Thursday, August 25, 2011

Let's argue about the greatest songwriting team

Jerry Leiber recently passed away, and The Music's Over opened its post on the topic as follows:

Jerry Leiber along with partner, Mike Stoller was arguably the greatest pop songwriting team of the second half of the 20th century if not all time.

As I read those words, the first thought that popped into my mind was "Lennon/McCartney." Obviously Lennon and McCartney had the benefit of performing their own songs, but both Leiber/Stoller and Lennon/McCartney were responsible for hits by multiple artists (and yes, certain Lennon/McCartney songs were given directly to other artists, such as Cilla Black).

Why are Leiber and Stoller so important? The Music's Over cites Leiber/Stoller's song catalog:

The list of their early hit songs includes “Hard Times” by Charles Brown, “Kansas City” by Little Willie Littlefield, and “Hound Dog” by Elvis Presley by way of Big Mama Thornton. They also penned “Jailhouse Rock,” “Yakety Yak,” “Stand By Me,” “Love Potion No. 9,” and “Searchin,’” to name just a few.

Clearly an impressive list. But The Music's Over also cites one other thing in Leiber/Stoller's favor:

Leiber and Stoller are largely credited for taking rhythm and blues music out of the black clubs and spreading it to white America and beyond.

To put it another way - if there never was a Leiber and a Stoller, would there have been a Lennon and a McCartney? Perhaps - Elvis Presley was not 100% dependent upon Leiber and Stoller - but maybe the young Lennon and McCartney would have had fewer inspirations.

I will certainly grant that Leiber and Stoller tremendously influenced popular music in the last half of the 20th century. But I'd argue that Lennon and McCartney were just as influential, if not more so.

What did John and Paul do that Jerry and Mike didn't?
  • First off, John and Paul absorbed multiple influences. While they were not (at least initially) influenced by the true rhythm and blues artists that inspired Leiber and Stoller, Lennon and McCartney were initially open to American country music, as well as traditional English popular music. As time passed, they were influenced by the Motown sound, a variety of sounds from California (beach boys to hippie girls), and an assortment of classical and avant garde composers.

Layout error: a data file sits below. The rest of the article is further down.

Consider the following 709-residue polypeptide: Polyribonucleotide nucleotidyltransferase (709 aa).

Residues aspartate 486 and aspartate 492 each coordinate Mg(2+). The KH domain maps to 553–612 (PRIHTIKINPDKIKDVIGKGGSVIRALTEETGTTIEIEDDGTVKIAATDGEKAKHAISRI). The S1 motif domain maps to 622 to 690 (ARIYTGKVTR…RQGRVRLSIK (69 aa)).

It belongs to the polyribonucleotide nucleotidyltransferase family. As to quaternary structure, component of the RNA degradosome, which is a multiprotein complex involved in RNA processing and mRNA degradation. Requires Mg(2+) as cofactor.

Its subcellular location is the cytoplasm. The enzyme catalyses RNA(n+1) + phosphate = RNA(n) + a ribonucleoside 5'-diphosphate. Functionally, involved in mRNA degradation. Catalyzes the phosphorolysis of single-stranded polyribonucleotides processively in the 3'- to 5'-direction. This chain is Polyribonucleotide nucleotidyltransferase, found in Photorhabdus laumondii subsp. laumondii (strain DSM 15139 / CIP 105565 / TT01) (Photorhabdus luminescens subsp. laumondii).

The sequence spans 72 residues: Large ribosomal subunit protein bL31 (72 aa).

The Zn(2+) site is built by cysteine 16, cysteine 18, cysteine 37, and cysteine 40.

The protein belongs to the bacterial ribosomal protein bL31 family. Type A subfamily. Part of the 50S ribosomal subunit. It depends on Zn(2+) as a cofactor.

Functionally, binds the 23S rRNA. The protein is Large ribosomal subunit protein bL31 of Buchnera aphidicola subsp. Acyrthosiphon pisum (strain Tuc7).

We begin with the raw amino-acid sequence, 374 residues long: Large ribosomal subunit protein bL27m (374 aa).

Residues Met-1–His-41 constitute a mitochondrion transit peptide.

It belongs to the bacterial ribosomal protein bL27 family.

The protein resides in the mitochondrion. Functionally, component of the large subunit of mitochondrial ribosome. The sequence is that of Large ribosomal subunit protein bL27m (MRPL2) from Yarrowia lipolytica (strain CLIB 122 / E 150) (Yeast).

• Second off, John and Paul wrote songs that were performed in multiple styles, by themselves and others. My favorite album of all time is the 1968 album The Beatles (a/k/a The White Album), which zooms between a few of the aforementioned styles (Beach Boys rock in "Back in the U.S.S.R.," traditional English music with the non-wild "Honey Pie," avant garde with "Revolution #9," country with "Rocky Raccoon") and throws in a half dozen other styles besides. Even if you ignore Harrison's and Starr's songwriting contributions, Lennon and McCartney alone provide three album side's worth of musical adventures. And that's just one album.

  • Third off, Lennon and McCartney have yielded more interesting cover versions. "Hound Dog" is going to be "Hound Dog," unless it's covered by Daniel Miller or something. But you can rest assured that a "Yesterday" cover by Ray Charles and a "Yesterday" cover by Frank Sinatra are going to sound a little different. And when Joe Cocker records with his friends, he doesn't sound like Ringo.

  • Fourth, in a related way, Lennon and McCartney have been more inspiring to others. Obviously this is because Lennon and McCartney were also famous for performing their songs, and not just writing them. However, it cannot be argued that there are millions of people who have said to themselves, "I want to be in music, just like Lennon and McCartney!" And some of those people have also said, "I want to write songs, just like Lennon and McCartney." The number of people who have said "I want to write songs, just like Leiber and Stoller" is far fewer.

So at the end of the day, I'd argue that it is Lennon and McCartney, not Leiber and Stoller, who stands as arguably the greatest pop songwriting team of the second half of the 20th century.

But I'd give Leiber and Stoller a close second.

Of course, I've consigned the following teams to 3rd place or below: Bacharach/David, John/Taupin, Holland/Dozier/Holland, King/Goffin, Mann/Weil, and Jam/Lewis. (I excluded Rodgers/Hammerstein, even though their career lapped into the second half of the 20th century.) Let's throw Jagger/Richards in there for good measure. I'd argue that none of these teams had the impact of Lennon/McCartney or Leiber/Stoller.

Am I wrong? Who would you nominate as the greatest pop songwriting team of the second half of the 20th century?
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